26 – 27 June 2017
A multi-messenger look at the origin of gamma-ray bursts
Aims and scope
The origin of gamma-ray bursts (GRBs) – some of the most energetic events ever detected – is still a mystery today, 50 years after their discovery. However, in the era of multi-messenger astronomy, we can take a fresh look at their underlying physics. With gamma-ray and X-ray observations from active space missions such as Fermi, Swift, MAXI, INTEGRAL, Konus, AGILE, NuSTAR, CALET, Lomonosov and AstroSAT; with afterglow observations in radio (e.g. MeerKAT), optical and X-ray; and with future facilities like CTA, Athena and SVOM, it is now more important than ever to connect our theoretical understanding of GRB physics to these multi-wavelength observations.
Indeed, there are several open questions regarding the origin of GRBs: What are the prospective progenitor systems? What powers the central engines? How does the circumstellar environment influence the afterglows? What are the connections between various supernova classes and GRBs? How strong is their dependence on the host galaxies' metallicities? And if it is still difficult to reach a conclusion on these questions, what are the directions we shall proceed in the future?
Furthermore, after the discovery of astrophysical neutrinos by IceCube and that of gravitational wave signals by LIGO, the role that GRBs may play in these new fields of astrophysics needs to be investigated. Should we expect gravitational wave signals to be accompanied by an electromagnetic emission of any wavelength? Should we expect GRBs, either short- or long-duration ones, to contribute to the astrophysical neutrino background?
This Symposium, which not only celebrates the 50th anniversary of discovering GRBs but the 20th anniversary of discovering afterglows, aims to bring together scientists working either on these multi-messenger/wavelength observations or on theoretical modeling. A special emphasis is put on dialogue and mutual comprehension. The different fields of astrophysics tend to have not only different techniques and working methods, but sometimes even heterogeneous terminology. Therefore, we encourage our speakers to make their message clear by using terms and expressions carefully chosen to an audience of general astronomers. This approach will not only ensure the success of the meeting by forging new collaborations between far-away fields, but will also promote equity and fair-play between junior and senior, as well as native and non-native English speakers.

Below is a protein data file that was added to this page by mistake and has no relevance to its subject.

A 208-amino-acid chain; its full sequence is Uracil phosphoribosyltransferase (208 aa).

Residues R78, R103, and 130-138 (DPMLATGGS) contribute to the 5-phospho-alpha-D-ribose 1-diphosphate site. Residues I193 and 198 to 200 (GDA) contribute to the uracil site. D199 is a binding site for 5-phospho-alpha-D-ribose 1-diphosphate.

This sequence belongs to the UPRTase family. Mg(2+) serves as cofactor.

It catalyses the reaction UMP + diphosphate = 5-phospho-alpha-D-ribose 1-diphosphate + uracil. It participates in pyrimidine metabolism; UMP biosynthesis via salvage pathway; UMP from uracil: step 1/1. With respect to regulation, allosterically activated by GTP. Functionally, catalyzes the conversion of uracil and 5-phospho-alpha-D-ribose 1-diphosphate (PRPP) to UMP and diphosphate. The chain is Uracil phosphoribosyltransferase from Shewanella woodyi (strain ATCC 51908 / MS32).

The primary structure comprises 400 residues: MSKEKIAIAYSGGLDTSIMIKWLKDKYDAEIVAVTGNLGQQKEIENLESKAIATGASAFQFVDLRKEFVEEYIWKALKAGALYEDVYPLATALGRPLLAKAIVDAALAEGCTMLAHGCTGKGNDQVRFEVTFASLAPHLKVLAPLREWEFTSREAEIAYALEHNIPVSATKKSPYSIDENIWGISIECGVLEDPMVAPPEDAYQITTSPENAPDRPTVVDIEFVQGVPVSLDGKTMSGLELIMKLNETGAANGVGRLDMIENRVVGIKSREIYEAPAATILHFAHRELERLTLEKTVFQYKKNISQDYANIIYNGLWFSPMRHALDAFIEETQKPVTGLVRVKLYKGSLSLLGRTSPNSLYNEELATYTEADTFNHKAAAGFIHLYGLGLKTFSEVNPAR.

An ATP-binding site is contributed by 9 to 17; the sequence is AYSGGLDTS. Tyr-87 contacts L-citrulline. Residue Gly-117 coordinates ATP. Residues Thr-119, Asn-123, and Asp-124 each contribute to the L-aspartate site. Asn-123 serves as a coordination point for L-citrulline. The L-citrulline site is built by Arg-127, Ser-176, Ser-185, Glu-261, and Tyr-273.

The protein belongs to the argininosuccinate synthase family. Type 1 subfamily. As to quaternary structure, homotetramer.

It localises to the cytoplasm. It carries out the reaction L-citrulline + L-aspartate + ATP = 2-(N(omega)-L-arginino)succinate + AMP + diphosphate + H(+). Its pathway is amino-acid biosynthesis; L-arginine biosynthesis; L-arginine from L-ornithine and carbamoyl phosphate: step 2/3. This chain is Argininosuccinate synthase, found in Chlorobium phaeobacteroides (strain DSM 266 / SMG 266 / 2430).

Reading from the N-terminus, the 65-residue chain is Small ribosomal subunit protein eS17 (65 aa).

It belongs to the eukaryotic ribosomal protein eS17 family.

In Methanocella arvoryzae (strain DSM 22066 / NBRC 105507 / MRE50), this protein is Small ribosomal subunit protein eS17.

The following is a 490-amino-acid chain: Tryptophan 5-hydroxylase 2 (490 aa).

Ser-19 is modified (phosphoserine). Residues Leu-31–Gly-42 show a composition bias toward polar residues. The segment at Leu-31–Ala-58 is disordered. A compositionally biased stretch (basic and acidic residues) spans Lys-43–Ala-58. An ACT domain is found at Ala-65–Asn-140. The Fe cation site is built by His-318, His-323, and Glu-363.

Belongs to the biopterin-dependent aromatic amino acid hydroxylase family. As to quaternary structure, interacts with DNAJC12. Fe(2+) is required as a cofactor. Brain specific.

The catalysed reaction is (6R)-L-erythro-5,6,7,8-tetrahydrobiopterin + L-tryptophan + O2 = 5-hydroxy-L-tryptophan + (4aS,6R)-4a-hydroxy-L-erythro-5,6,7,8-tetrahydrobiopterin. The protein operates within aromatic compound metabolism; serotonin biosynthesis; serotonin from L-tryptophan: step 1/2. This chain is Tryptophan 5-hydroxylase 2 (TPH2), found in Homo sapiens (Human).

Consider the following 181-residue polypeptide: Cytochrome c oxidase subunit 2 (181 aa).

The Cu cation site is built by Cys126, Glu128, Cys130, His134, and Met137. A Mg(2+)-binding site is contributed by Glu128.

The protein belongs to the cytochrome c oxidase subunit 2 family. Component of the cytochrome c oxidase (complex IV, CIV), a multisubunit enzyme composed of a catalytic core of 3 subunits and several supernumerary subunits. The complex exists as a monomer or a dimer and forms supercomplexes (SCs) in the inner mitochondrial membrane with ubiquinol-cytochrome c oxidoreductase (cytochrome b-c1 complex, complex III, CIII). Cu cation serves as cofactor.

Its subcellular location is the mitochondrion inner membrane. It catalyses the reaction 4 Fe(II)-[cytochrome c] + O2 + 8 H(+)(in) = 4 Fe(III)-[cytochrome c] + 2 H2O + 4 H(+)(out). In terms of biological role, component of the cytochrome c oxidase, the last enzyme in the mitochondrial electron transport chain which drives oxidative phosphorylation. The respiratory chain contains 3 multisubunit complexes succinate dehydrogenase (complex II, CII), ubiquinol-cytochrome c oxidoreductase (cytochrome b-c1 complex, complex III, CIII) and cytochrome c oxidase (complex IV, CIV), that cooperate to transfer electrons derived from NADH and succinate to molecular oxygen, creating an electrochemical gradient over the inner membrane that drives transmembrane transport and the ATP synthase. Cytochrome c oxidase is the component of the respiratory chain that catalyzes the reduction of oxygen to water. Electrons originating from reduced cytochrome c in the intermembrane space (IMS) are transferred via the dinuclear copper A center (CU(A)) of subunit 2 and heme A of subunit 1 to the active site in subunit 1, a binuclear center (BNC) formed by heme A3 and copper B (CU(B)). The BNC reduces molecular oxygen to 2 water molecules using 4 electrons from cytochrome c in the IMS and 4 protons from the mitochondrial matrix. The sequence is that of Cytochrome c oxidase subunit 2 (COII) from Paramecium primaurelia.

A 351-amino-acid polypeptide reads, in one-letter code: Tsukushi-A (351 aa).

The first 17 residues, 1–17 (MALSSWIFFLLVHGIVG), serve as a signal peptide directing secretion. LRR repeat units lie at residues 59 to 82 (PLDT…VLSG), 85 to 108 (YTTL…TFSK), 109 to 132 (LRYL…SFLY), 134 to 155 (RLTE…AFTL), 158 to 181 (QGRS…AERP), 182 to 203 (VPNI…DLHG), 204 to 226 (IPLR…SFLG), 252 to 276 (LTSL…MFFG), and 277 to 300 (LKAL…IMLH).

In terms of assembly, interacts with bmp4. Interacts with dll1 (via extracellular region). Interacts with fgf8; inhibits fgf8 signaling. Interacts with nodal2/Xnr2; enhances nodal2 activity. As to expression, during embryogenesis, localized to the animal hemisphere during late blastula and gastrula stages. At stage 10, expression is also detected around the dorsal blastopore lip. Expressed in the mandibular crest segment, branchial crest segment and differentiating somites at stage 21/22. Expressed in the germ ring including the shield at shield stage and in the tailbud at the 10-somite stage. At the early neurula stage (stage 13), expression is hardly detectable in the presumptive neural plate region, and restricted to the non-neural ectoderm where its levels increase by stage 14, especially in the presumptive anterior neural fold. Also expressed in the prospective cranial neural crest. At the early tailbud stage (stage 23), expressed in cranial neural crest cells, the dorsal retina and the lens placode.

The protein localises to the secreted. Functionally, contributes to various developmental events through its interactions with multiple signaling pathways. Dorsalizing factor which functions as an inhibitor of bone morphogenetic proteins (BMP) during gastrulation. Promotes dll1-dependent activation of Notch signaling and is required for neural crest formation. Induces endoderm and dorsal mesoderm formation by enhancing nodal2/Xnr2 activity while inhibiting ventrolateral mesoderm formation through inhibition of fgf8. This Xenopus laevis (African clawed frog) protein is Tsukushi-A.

Additionally, we aim for gender balance in this meeting, making sure that no gender group takes up more than approx. half of our invited speakers and chairs.
Contributions not selected for an oral presentation will have a chance to be presented as posters. A proceedings volume of the workshop will be issued.
- Electromagnetic counterparts of gravitational wave events
- – GRBs as gravitational-wave sources
- – counterpart identification and classification in the era of poorly localized transients
- Models and observations of GRB progenitors
- – nature of the central engine and the prompt emission
- – the progenitors of GRBs
- – GRB host galaxies, the role of the environment
- – GRB-supernova connection
- – GRB-cosmology
- Multi-wavelength and multi-messenger observations and follow-up
- – gamma-ray prompt emission
- – afterglow research
- – GRBs as neutrino sources
- – X-ray and Gamma-ray Polarimetry of GRBs
- – the connection between fast radio bursts (FRB) and GRBs
- Current and future experiments
- – Son of X-shooter (SOXS) spectrograph for the NTT
- – Robotic telescopes and automated, rapid response (Pan-STARRS, PESSTO, etc.)
- – the Cherenkov Telescope Array (CTA) and its scientific prospects to GRBs
- – LSST and aLIGO/AdVirgo in the context of GRBs
- 50 years of GRB research: a history
- Melissa Pesce-Rollins (INFN, Pisa, Italy)
- Péter Mészáros (Penn State Univ., USA)
- Rosalba Perna (Stony Brook Univ., USA)
- Enrico Costa (INAF/IAPS & ASI, Rome, Italy)
- Lidia Oskinova (Univ. of Potsdam, Germany)
- Péter Veres (Univ. of Alabama, USA)
- Maryam Modjaz (New York Univ., USA)
- Michael Prouza (Inst. of Physics, AV, Czech Rep.)
- Lise Christensen (Univ. of Coppenhagen, Denmark)
- Rafail Aptekar (Ioffe Inst., Saint Petersburg, Russia)
Dorottya Szécsi (AsÚ AV ČR, Ondřejov, Czech Rep. – co-chair), Chris Copperwheat (Liverpool JMU, UK – co-chair), Susanna Vergani (CNRS, Paris Observatory, France), Attila Mészáros (Charles Univ., Prague, Czech Rep.), Marica Branchesi (INFN, Firenze, Italy), Zsolt Bagoly (Eötvös Univ., Budapest, Hungary), Christina Thöne (IAA, Granada, Spain), Jakub Řípa (LeCosPA, Taipei, Taiwan), Samantha Oates (Warwick, UK), Alexei Pozanenko (IKI, Moscow, Russia), Patricia Schady (MPE, Germany)
Dorottya Szécsi (szecsi @ asu.cas.cz), Chris Copperwheat (c.m.copperwheat @ ljmu.ac.uk)
Updated on Thu Mar 30 22:48:44 CEST 2017